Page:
This is so great! We did 7 weeks with just the Farpoint 40, and you really just get used to it, don’t you? Even in that time, we replaced many of the clothes that we had brought with us over the course of our travels. I learned so much about letting go of material items on that trip!
I love Farpoint 40! And yes, I agree – letting go of things is something you definitely learn on trips like that! Thanks for your comment Dani, I’m glad other people relate to our experiences 🙂
wow, you’re a pro backpacker, I do backpacking too, but you have a smaller backpack. That’s so awesome. Might try that someday 🙂 so cool!
Hah, thanks Laurence! It all depends on our needs 🙂
Awesome tips! I always pack too much even for my short trips so I can’t believe you guys were able to pack like this for six months! You really have it down to a science!
Haha thanks Brittany, I take it as a compliment! 🙂
Traveling light and packing right is our mantra too for all our family holidays. The kids have gradually evolved now to pack light on their own. I like this “full disclosure” post of yours.
Thank you Richa! And that’s awesome – your kids learning packing light and the real value of things so early in life 🙂
Wow, this is awesome. I travel light but you guys have it down to a fine art. I’m planning on a long trip in the next couple of year so this has inspired me to travel very light and given me ideas on how to achieve this!
I’m so glad to hear that! Thank you Vanessa, it makes me smile! 🙂 Hope you enjoy your trip!
I always had issues with travelling light even if it is only for a short vacation. Your post actually makes me want to try harder.
The best part is that you don’t HAVE TO travel light 🙂 We all have different needs, interests and preferences!
I’m planning a long term solo travel. So this post will be quite useful. Perfectly detailed and organised. Bookmarking it for future reference.
Thank you! I’m happy to hear that you found it useful 🙂
oh wow these are excellent tips. Thanks so much for sharing all of them. I don’t know how I do it that every time I have to travel I wear so many things….I will put in practice some of them 😉
Hahaha 😀 Yes, that happens! Even with our light packing, I sometimes have some stuff I don’t use/wear on a trip.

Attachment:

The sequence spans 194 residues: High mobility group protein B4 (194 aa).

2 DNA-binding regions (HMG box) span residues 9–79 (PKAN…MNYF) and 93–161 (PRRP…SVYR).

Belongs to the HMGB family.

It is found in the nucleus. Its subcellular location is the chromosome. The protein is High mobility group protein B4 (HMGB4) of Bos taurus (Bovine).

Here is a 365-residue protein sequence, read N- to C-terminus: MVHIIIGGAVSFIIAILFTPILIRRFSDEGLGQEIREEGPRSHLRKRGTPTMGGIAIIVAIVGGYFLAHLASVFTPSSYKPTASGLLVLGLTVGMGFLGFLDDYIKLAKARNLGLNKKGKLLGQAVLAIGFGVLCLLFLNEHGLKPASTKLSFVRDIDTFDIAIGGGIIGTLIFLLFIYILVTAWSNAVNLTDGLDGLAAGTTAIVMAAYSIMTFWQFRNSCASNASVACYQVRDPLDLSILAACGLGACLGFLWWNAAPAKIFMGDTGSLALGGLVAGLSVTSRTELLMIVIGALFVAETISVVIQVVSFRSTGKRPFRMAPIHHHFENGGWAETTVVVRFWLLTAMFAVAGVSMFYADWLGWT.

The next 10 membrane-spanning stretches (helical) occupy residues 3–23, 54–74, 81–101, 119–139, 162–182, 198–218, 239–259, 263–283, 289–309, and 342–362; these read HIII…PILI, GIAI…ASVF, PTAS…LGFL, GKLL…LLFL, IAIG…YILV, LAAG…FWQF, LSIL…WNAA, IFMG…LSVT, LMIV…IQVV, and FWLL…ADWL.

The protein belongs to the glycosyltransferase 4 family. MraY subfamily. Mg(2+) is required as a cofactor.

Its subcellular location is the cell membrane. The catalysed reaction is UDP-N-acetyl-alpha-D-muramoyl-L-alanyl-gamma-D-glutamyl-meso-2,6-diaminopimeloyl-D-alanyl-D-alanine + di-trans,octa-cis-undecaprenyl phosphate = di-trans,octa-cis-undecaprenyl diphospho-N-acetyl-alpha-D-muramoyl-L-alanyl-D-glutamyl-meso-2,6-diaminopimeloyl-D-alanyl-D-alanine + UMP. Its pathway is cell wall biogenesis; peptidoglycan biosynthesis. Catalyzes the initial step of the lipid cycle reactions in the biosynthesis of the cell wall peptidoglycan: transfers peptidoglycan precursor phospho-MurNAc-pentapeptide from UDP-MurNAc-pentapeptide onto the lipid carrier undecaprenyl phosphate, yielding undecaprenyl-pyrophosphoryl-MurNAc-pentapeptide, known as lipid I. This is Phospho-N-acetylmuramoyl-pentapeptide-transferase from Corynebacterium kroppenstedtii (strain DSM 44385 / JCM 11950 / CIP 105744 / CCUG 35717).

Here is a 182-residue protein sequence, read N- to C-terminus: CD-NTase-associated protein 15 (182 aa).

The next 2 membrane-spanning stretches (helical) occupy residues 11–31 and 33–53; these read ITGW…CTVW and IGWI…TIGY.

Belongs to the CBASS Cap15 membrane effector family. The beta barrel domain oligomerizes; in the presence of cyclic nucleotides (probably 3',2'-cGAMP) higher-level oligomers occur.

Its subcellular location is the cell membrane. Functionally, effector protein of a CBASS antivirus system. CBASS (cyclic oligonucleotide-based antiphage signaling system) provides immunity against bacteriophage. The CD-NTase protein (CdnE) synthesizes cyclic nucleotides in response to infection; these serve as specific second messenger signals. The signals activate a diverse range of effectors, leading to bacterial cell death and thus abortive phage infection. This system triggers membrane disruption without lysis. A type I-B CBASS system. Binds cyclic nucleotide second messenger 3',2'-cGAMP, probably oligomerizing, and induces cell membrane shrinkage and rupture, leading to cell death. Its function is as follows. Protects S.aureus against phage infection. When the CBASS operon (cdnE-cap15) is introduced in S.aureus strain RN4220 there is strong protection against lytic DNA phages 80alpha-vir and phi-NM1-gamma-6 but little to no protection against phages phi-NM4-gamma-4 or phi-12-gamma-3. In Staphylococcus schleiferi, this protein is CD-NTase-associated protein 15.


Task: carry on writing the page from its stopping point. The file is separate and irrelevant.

This is a great list. I really need to invest in an osprey backpack. I am getting much better at packing than I used to be, but i’m sure I could cut it down more!
Hailey – I can’t vouch for any Osprey backpack, but I really love the ones we had!
Oh nice, you have put together some great tips about packing. That is one good collection of backpacks as well. If you had to pick one favorite brand, which one would it be?
We honestly just used our Osprey backpacks, and are quite happy about them. I can’t comment on any other brands!
So true about the difference in men and women’s clothing esp. for traveling, I feel women have to carry more necessities than men. This is an excellent list!
Yes! And that’s often a struggle 🙂 But can be quite easy if you have the right things. Thank you!
Wow, I am impressed with your packing skills! I love the fact that you mentioned Marie Kondo, she should be our spirit animal when packing for long trips 😉
Also, 100% to packing cubes! These things save my life every time I travel. It’s so easy to compartmentalize items and keep track of everything in your bag/luggage.
Yes, Marie Kondo is great! Even though I think people who follow her should also master a skill of refuse-reduce-reuse-recycle 🙂
Agreed about packing cubes! Love them 🙂
This is such a complete list – really helpful. Since I’ve been travelling from weekend trips to year-long tours, at the end of the day, they don’t differ that much: There are things you need no matter how long you’re gone – and it’s impossible to pack for a year, anyway. My luggage is mostly approximately the same size 😉
Exactly! Maybe for a weekend trip I would pack a bit differently, but whether it’s 2 weeks or a year – as you said, it’s just impossible to pack EVERYTHING you need for a whole year.
I haven’t experienced long trip before, but reading this is something I should consider in the future. It is actually really helpful, and I truly agree that packing light and right is something that every traveler should learn and practice as well. Thank you so much for sharing this with us.
Our pleasure! 🙂 We’re happy to be helpful.